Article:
#20: Minna Atherton, Australia – At only 20 years old, Atherton has already been through the full rollercoaster. After breaking a short course meters World Record in the 100 backstroke in the first season of ISL, she roared to the top of the mountain of women’s backstroke as the obvious next challenger to American Regan Smith. But then her own countrymate Kaylee McKeown, only 19, rushed up that mountain as well. The women’s backstrokers are going to be absolutely brutal in Tokyo (it feels like we’re saying this every year). Atherton still hasn’t really shown the long course mettle yet of the swimmers ahead of her, though she did go a 50 free best in 2020 (25.72). In any other generation, Atherton might be higher, but in this one, with this backstroke field, she might be 58-low/2:05 and still miss a medal.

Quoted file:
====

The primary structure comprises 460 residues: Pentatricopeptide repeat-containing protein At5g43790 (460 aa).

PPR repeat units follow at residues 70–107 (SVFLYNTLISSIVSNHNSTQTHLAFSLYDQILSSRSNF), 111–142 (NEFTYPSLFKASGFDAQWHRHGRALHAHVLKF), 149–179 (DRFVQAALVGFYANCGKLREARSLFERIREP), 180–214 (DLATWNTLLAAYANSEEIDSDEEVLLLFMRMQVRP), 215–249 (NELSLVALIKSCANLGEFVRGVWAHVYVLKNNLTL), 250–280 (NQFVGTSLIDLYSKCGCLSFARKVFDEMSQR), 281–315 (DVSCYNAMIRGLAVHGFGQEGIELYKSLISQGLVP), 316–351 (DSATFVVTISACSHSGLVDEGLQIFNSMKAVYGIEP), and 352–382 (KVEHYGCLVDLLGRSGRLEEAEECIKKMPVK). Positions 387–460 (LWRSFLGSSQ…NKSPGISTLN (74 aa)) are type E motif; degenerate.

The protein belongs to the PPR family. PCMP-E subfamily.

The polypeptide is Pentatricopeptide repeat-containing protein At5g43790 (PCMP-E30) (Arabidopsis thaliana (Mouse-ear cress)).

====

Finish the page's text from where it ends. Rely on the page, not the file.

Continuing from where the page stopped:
#19: Yui Ohashi, Japan – The 25-year old Ohashi won a bronze medal in the 400 IM at the 2019 World Championships, and is a viable 400 IM candidate at the Tokyo Olympic Games – especially in front of a home crowd. There’s a big stratification in the women’s 400 IM – The top 3 in the world (all in this grouping – including Hosszu and Ye) are ahead of the world on a big gap from the rest of the world (a group that includes the two Canadians, Sydney Pickrem and Emily Overholt). Ohashi had a strong ISL season as well, so there’s no signs that the pandemic has slowed her down. The one swimmer to throw a wrench in is Melanie Margalis, who swam 4:32 in Des Moines heading into quarantines.